Exotic animal ordinance pastured

By Jack King

City Planning and Zoning Commissioners indefinitely tabled a proposed ordinance governing the keeping of exotic animals Wednesday after hearing from several Clovis residents who opposed the ordinance.
However, they said the ordinance is not dead and can be resurrected later.
The commissioners said they will recommend camels and llamas be added to the city’s list of livestock allowed to be kept on city lots zoned for livestock keeping.
Commissioner Bill Bollinger said the livestock zoning designation was created when the city incorporated lots that had formerly been in the county and the city is not expanding the number of lots so zoned. Defining camels and llamas as livestock would mean the city could limit where they are allowed to be kept, he said.
Some residents complained to the commission that the proposed ordinance was vague. Al Lewis, owner of Al’s Pets, said the ordinance didn’t forbid selling snakes in the city, but didn’t explain whether a seller would also be required to get a permit and pass city inspections, as the ordinance would require a pet owner to do.
Some objected to the ordinance’s requirement that exotic pet owners pay a $25 permit fee.
“Why should we have to make a payment? We’ve already paid for the animal and we’re feeding it,” said Robert Salinas, who said he owns lizards.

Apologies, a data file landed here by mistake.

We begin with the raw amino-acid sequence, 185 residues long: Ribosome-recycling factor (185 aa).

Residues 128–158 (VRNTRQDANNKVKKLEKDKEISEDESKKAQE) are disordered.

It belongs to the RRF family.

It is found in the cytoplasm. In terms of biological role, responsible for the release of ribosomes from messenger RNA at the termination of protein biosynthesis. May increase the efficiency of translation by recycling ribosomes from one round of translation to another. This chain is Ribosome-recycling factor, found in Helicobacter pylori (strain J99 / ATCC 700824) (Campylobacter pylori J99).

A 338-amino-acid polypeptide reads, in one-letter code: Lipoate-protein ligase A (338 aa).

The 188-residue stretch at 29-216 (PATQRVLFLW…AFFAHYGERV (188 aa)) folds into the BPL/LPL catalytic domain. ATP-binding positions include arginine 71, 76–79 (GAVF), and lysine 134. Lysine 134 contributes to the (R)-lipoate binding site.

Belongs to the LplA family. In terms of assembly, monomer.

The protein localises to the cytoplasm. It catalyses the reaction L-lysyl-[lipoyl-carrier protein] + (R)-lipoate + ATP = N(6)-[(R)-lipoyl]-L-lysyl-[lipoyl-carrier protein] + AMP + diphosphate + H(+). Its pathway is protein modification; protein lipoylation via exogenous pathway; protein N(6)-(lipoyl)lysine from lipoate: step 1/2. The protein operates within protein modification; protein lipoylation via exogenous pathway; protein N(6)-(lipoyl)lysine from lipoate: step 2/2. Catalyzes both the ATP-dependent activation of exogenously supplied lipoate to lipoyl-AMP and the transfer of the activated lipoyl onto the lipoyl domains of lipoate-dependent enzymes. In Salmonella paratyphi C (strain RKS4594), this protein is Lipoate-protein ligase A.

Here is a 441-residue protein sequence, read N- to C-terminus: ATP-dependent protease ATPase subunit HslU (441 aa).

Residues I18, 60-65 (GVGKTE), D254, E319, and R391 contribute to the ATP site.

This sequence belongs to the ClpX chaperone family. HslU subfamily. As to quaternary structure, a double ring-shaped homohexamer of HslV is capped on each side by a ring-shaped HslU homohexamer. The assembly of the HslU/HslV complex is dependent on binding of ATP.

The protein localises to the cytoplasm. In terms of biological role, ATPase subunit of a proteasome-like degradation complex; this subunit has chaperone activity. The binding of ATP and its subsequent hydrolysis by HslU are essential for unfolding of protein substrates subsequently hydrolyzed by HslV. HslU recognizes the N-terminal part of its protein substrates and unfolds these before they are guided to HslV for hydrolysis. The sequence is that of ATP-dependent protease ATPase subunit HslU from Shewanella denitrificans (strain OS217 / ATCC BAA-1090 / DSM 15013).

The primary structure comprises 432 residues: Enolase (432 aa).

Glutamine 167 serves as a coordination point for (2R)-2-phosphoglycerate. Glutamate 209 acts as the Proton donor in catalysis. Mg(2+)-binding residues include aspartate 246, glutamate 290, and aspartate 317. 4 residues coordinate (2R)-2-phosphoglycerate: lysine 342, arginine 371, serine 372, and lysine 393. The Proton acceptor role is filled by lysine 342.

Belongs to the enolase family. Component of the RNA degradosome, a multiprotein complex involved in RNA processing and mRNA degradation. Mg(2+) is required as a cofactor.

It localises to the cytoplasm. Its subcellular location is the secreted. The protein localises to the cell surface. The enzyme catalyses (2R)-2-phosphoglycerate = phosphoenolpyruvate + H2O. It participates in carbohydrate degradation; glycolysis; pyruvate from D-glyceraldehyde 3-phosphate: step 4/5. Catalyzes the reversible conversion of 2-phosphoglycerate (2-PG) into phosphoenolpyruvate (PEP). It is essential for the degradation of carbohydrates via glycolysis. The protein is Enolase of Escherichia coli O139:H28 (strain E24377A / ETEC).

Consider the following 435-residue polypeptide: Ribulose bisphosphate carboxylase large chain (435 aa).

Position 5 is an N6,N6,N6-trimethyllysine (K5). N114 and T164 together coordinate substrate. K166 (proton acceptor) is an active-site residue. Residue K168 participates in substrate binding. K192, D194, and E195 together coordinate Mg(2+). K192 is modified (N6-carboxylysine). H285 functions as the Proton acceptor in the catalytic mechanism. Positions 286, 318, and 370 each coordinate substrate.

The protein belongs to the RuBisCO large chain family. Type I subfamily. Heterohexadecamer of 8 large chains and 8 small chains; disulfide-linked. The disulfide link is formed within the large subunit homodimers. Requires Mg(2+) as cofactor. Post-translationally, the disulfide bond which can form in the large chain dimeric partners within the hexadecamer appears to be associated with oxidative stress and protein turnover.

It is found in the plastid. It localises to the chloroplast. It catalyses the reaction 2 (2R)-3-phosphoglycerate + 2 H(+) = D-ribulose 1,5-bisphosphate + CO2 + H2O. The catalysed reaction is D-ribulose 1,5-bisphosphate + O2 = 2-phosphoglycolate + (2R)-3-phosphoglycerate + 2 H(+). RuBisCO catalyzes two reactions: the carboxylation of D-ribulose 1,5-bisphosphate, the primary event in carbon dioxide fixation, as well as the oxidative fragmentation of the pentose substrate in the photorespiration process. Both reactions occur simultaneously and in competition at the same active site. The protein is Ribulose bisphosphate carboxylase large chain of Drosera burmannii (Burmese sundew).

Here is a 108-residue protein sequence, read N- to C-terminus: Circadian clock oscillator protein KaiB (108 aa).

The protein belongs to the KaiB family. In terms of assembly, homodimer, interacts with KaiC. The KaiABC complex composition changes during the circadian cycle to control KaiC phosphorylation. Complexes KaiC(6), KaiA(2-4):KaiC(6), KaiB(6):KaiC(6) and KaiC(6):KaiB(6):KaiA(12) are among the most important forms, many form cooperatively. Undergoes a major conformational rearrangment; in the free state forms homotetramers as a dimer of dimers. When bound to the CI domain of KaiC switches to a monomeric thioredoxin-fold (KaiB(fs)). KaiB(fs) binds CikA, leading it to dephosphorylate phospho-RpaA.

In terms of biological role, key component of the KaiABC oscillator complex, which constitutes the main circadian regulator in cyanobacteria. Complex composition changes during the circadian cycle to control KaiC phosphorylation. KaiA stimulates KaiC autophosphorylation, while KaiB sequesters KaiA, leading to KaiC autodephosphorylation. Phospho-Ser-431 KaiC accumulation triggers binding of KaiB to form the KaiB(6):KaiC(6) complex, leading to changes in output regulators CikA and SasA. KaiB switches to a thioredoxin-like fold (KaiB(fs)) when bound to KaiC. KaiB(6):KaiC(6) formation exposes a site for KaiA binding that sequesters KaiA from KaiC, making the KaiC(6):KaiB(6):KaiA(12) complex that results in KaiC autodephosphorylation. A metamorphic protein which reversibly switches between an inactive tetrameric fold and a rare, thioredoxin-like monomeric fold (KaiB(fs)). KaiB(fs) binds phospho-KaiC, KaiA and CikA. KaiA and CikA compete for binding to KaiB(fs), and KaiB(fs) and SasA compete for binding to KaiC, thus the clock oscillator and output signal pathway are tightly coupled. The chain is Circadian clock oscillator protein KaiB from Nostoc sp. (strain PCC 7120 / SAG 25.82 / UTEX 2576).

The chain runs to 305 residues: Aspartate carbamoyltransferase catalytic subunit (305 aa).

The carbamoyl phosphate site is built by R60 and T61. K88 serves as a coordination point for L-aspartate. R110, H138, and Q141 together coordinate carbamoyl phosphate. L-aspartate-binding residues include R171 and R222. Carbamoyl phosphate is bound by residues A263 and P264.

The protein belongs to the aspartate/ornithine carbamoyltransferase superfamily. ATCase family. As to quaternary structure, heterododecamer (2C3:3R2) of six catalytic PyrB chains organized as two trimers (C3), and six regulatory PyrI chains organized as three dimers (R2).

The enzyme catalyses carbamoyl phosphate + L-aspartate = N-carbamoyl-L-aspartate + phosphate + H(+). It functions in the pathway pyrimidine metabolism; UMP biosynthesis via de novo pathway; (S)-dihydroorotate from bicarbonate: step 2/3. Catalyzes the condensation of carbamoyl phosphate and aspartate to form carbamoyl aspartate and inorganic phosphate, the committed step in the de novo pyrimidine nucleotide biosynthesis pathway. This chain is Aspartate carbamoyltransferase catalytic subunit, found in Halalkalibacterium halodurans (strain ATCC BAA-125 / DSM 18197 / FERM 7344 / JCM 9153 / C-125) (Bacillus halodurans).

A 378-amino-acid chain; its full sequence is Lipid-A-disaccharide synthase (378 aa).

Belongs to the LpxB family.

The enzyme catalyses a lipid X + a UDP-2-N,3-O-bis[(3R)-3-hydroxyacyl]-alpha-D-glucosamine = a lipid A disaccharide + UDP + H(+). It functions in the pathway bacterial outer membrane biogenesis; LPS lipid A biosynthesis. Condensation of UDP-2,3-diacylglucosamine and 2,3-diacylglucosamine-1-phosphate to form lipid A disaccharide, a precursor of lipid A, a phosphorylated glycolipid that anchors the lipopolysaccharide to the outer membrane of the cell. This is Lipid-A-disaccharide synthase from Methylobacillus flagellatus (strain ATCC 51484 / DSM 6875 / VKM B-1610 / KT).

Still others objected to the whole idea of the ordinance.
“In 25 years not a single python has gotten out (of its home), yet we’re going to have to pay $25 and you can come to my house to inspect where I keep my snake,” said Kenny Payne.
Luisa Maestas, head of the city’s Animal Control Division, said the division doesn’t have the training, equipment or facilities to assess conditions under which the exotic animals are being kept or to handle exotic animals that escape their keepers.
City Commissioner Robert Sandoval, who attended the meeting, questioned how the proposed ordinance would be enforced.
But, Michele Rokke, animal control and law enforcement program director for Animal Protection of New Mexico Inc., congratulated the commission on trying to develop an ordinance aimed at protecting public safety and the animals’ welfare.
“In general, I think an ordinance that includes care caveats is a good idea, but I think banning wild or exotic animals as pets is the way to go,” she said.
Commissioners voted unanimously to table the ordinance, but Commissioner, and City Commissioner, Juan Garza prefaced his vote by saying, “So long as no one is hurt in the meantime.”